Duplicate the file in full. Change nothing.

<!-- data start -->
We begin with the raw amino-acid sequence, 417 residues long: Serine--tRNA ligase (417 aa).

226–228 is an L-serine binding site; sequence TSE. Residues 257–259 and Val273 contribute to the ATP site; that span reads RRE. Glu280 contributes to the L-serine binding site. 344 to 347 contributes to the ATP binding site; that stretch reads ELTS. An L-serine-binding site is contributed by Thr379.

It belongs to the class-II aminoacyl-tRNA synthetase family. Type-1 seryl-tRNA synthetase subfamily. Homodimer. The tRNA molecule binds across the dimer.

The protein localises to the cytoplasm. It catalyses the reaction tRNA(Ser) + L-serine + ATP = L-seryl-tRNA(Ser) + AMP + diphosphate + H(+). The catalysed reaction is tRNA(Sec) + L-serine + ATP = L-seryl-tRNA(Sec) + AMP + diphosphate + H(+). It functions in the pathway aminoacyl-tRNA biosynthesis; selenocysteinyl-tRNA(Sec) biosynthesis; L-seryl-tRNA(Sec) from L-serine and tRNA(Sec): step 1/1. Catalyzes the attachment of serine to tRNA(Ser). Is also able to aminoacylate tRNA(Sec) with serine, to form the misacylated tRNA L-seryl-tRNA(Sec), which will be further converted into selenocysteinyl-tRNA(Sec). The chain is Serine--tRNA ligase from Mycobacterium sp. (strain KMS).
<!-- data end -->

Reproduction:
We begin with the raw amino-acid sequence, 417 residues long: Serine--tRNA ligase (417 aa).

226–228 is an L-serine binding site; sequence TSE. Residues 257–259 and Val273 contribute to the ATP site; that span reads RRE. Glu280 contributes to the L-serine binding site. 344 to 347 contributes to the ATP binding site; that stretch reads ELTS. An L-serine-binding site is contributed by Thr379.

It belongs to the class-II aminoacyl-tRNA synthetase family. Type-1 seryl-tRNA synthetase subfamily. Homodimer. The tRNA molecule binds across the dimer.

The protein localises to the cytoplasm. It catalyses the reaction tRNA(Ser) + L-serine + ATP = L-seryl-tRNA(Ser) + AMP + diphosphate + H(+). The catalysed reaction is tRNA(Sec) + L-serine + ATP = L-seryl-tRNA(Sec) + AMP + diphosphate + H(+). It functions in the pathway aminoacyl-tRNA biosynthesis; selenocysteinyl-tRNA(Sec) biosynthesis; L-seryl-tRNA(Sec) from L-serine and tRNA(Sec): step 1/1. Catalyzes the attachment of serine to tRNA(Ser). Is also able to aminoacylate tRNA(Sec) with serine, to form the misacylated tRNA L-seryl-tRNA(Sec), which will be further converted into selenocysteinyl-tRNA(Sec). The chain is Serine--tRNA ligase from Mycobacterium sp. (strain KMS).